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Cambridge Centre for Physical Biology


2021 CPB Pump Priming Grants


The Cambridge Centre for Physical Biology Pump Priming Grants is an annual scheme aimed at generating new collaborations between early career research teams with complementary expertise, this way promoting multidisciplinary research in the field of physical biology in the University of Cambridge.

The CPB is pleased to announce that the winners of this year’s Pump Priming Grants are: Helena Knowles & David Jordan, and Mekayla Storer & Kevin Chalut. Congratulations!

You can read about their projects below.


Helena Knowles (Physics) and David Jordan (Genetics & Gurdon)

Title: Nanoscale temperature sensing in living organisms

Chemical systems in isolation will approach thermodynamic equilibrium, a unique steady state with no net flows of matter or energy.  In biology, thermodynamic equilibrium is synonymous with death and systems must avoid it by continuously spending energy; staying out of equilibrium is a principle of life. Temperature, energy, and entropy are defining properties of equilibrium in macroscopic systems. However, at the nanoscale these concepts must be considered differently than for ensembles in large systems. We aim to develop a quantum sensing technology, NV-center nano diamonds, with which to probe the thermodynamics of nano-scale biochemical reactions. Existing probes suffer from several disadvantages including photobleaching and unstable fluorescence and often degrade into products that interfere with biochemical pathways.  Diamond nano-sensors do not suffer these drawbacks and exploit the spins of atomic defects to report on their local environment. Through their optical signature, these probes can sense both temperature and their electromagnetic environment with unprecedented resolution. Of particular interest are the highly compartmentalized reactions which do not require membrane-bound organelles, e.g. the RNA/protein granules in C. elegans, and especially those that occur within phase-separated liquid like condensates. While the roles of these condensates are unknown, they may organize reactions to form alternative complexes from the same sets of components. This could be crucial for solving problems arising from cellular stress, or ageing e.g. Such a role is consistent with the importance of granules in a variety of responses to environmental cues, including stress response, transcriptional regulation, and activity dependent local translation at neuronal synapses.


Keywords: Nano-diamond quantum sensor, Nanoscale thermometry, Out-of-Equilibrium physics, Liquid-liquid phase transitions, C. elegans


Graphical abstract

Figure legendNanodiamond quantum probe acting as dual-modality sensor for nanoscale viscosity and temperature measurements.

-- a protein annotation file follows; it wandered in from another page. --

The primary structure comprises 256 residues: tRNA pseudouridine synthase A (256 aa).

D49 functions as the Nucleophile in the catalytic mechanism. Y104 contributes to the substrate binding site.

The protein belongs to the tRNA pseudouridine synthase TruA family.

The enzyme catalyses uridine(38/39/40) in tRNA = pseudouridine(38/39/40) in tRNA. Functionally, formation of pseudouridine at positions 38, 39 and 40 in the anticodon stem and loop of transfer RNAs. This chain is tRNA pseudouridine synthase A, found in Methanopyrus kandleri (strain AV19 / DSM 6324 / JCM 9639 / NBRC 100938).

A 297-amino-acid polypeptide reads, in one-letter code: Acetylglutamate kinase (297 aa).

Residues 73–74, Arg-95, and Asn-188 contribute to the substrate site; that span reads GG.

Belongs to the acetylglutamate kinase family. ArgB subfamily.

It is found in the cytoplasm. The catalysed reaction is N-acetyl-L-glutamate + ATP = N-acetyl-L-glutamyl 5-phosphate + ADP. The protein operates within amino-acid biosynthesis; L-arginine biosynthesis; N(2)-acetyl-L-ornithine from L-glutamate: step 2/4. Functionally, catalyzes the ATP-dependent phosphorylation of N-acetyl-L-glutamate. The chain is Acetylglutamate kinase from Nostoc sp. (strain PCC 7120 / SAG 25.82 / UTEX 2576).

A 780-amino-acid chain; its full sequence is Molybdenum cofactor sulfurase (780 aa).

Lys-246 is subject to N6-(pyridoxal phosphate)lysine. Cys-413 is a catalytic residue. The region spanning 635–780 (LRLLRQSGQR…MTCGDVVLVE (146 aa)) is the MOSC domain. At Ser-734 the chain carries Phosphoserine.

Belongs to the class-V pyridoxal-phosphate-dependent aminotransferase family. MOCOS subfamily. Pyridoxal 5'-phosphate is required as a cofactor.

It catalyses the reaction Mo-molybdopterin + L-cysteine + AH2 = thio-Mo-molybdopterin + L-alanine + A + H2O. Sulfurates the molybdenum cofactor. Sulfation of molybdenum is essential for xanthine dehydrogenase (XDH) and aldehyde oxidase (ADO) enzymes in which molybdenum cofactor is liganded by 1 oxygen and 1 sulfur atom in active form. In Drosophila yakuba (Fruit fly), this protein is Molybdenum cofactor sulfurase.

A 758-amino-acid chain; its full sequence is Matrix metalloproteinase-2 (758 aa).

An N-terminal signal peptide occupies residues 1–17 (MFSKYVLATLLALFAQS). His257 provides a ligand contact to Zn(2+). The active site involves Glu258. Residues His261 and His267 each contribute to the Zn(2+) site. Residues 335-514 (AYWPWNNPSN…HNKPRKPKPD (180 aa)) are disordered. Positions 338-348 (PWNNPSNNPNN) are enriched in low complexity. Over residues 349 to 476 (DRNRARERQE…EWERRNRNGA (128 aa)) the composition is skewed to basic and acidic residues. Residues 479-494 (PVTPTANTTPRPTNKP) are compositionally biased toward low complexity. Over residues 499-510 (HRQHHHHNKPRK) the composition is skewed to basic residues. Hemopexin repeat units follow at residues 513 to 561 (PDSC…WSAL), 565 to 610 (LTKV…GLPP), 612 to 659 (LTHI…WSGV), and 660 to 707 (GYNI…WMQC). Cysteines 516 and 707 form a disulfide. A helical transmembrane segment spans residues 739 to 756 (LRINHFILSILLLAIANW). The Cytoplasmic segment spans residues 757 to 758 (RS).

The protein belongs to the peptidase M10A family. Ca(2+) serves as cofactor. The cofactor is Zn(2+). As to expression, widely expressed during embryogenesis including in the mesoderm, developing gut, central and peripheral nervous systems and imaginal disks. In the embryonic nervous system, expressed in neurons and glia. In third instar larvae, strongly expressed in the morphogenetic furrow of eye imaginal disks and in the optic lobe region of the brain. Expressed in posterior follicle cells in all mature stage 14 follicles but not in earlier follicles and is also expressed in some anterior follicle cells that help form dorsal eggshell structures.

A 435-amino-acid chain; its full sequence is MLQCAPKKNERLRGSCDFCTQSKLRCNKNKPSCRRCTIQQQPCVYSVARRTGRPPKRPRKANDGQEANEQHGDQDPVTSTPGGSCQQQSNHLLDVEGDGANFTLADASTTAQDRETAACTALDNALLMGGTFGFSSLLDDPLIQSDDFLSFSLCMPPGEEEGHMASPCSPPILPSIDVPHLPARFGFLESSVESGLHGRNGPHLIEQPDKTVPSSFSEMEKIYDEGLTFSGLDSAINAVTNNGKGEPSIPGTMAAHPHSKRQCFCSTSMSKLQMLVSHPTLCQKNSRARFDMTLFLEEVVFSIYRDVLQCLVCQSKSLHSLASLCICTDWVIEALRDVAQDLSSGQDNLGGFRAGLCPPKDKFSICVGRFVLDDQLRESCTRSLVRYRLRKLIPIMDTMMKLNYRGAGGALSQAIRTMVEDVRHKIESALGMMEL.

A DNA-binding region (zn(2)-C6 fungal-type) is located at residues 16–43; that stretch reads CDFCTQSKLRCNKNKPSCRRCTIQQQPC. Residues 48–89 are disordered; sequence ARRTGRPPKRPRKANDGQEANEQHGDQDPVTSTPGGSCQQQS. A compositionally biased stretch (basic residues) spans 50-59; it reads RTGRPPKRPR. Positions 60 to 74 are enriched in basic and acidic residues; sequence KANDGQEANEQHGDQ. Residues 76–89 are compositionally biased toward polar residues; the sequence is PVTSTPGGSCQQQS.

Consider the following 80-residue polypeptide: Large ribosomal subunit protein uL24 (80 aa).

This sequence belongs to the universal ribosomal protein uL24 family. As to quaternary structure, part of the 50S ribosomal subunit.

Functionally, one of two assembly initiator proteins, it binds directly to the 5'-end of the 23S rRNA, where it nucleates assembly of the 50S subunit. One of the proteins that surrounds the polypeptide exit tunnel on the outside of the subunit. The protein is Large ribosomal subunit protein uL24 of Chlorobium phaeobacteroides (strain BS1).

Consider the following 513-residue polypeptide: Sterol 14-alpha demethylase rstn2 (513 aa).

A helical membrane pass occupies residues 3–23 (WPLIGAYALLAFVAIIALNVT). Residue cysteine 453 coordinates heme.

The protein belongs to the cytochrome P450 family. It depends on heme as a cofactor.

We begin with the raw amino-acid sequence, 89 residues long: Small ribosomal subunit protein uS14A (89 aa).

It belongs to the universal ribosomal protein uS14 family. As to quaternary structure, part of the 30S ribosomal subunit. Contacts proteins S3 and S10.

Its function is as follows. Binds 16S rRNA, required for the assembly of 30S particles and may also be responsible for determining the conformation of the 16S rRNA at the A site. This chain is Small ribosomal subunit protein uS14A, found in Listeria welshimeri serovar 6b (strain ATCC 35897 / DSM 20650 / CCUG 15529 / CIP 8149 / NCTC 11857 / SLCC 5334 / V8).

Mekayla Storer (Stem Cell Institute) and Kevin Chalut (Stem Cell Institute, PDN & Physics)

Title: Investigating the mechanical cues that regulate mammalian digit tip regeneration

An unanswered question in regenerative biology is why mammals fail to regenerate their limbs while other animals such as salamanders have this capacity. Intriguingly, mice and humans can regrow the tip of their digits following amputation. This hints at the possibility that we have inherited the ability to regenerate limbs or entire fingers, yet the cells are not receiving the relevant instructions to do so. In this project we will investigate if mechanical forces play an important role in directing cells to regenerate the digit tip. We believe that mechanical cues may be critical for regeneration because these forces have been shown to transform disorganised groups of cells into complex, organised tissues during embryonic development. Here we will use different types of microscopy techniques to map out how the tissue scaffolds, which are responsible for regulating external forces, change during regeneration. Additionally we will culture regenerating digit tip cells on specialised surfaces called ‘StemBond’ hydrogels. Using these hydrogels, we are able to change the type of scaffold or how soft or hard the surface is. This will allow us to determine how these mechanical properties influence what decisions the cells make. Altogether, this study will help us understand whether changing the tissue mechanics during injury can promote regeneration, reduce scarring and may provide a means to treat injuries and degenerative diseases in humans.    


Keywords: Regeneration, Mechanobiology, Cell Fate Decisions, Extracellular, Matrix Proteins, ‘StemBond' Hydrogels


Graphical abstract

Figure legendScanning electron microscopy image of cultured blastema cells derived from regenerating mouse digit tips.